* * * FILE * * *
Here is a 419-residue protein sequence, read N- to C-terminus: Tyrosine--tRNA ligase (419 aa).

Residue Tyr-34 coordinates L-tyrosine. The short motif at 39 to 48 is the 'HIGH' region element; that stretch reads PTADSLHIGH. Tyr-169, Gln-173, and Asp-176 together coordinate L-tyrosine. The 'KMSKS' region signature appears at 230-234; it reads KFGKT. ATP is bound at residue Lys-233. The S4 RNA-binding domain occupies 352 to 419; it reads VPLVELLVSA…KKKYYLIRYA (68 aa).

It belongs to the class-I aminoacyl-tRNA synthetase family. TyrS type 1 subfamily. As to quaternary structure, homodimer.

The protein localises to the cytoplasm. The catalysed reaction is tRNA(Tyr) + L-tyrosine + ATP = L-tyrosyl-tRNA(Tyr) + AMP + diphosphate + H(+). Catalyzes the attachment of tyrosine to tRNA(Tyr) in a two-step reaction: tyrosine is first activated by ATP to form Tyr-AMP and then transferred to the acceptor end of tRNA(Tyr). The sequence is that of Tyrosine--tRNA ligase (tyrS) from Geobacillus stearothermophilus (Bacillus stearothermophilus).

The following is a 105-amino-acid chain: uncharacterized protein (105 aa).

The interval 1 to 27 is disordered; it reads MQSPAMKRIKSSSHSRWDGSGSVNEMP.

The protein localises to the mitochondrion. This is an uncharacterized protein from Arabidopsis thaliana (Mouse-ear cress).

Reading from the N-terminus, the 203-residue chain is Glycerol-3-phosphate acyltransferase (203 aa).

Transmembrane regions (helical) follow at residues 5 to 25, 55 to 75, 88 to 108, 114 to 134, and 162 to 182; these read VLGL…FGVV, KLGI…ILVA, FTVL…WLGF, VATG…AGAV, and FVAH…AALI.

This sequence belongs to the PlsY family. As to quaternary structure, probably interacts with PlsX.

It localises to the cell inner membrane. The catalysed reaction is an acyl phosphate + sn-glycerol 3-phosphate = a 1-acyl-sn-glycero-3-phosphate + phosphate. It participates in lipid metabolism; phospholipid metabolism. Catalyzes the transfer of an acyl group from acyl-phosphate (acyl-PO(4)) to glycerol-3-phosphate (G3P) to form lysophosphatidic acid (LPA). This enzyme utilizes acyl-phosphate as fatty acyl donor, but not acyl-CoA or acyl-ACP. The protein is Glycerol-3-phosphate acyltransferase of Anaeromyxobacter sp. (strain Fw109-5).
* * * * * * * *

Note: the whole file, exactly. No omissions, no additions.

Here is a 419-residue protein sequence, read N- to C-terminus: Tyrosine--tRNA ligase (419 aa).

Residue Tyr-34 coordinates L-tyrosine. The short motif at 39 to 48 is the 'HIGH' region element; that stretch reads PTADSLHIGH. Tyr-169, Gln-173, and Asp-176 together coordinate L-tyrosine. The 'KMSKS' region signature appears at 230-234; it reads KFGKT. ATP is bound at residue Lys-233. The S4 RNA-binding domain occupies 352 to 419; it reads VPLVELLVSA…KKKYYLIRYA (68 aa).

It belongs to the class-I aminoacyl-tRNA synthetase family. TyrS type 1 subfamily. As to quaternary structure, homodimer.

The protein localises to the cytoplasm. The catalysed reaction is tRNA(Tyr) + L-tyrosine + ATP = L-tyrosyl-tRNA(Tyr) + AMP + diphosphate + H(+). Catalyzes the attachment of tyrosine to tRNA(Tyr) in a two-step reaction: tyrosine is first activated by ATP to form Tyr-AMP and then transferred to the acceptor end of tRNA(Tyr). The sequence is that of Tyrosine--tRNA ligase (tyrS) from Geobacillus stearothermophilus (Bacillus stearothermophilus).

The following is a 105-amino-acid chain: uncharacterized protein (105 aa).

The interval 1 to 27 is disordered; it reads MQSPAMKRIKSSSHSRWDGSGSVNEMP.

The protein localises to the mitochondrion. This is an uncharacterized protein from Arabidopsis thaliana (Mouse-ear cress).

Reading from the N-terminus, the 203-residue chain is Glycerol-3-phosphate acyltransferase (203 aa).

Transmembrane regions (helical) follow at residues 5 to 25, 55 to 75, 88 to 108, 114 to 134, and 162 to 182; these read VLGL…FGVV, KLGI…ILVA, FTVL…WLGF, VATG…AGAV, and FVAH…AALI.

This sequence belongs to the PlsY family. As to quaternary structure, probably interacts with PlsX.

It localises to the cell inner membrane. The catalysed reaction is an acyl phosphate + sn-glycerol 3-phosphate = a 1-acyl-sn-glycero-3-phosphate + phosphate. It participates in lipid metabolism; phospholipid metabolism. Catalyzes the transfer of an acyl group from acyl-phosphate (acyl-PO(4)) to glycerol-3-phosphate (G3P) to form lysophosphatidic acid (LPA). This enzyme utilizes acyl-phosphate as fatty acyl donor, but not acyl-CoA or acyl-ACP. The protein is Glycerol-3-phosphate acyltransferase of Anaeromyxobacter sp. (strain Fw109-5).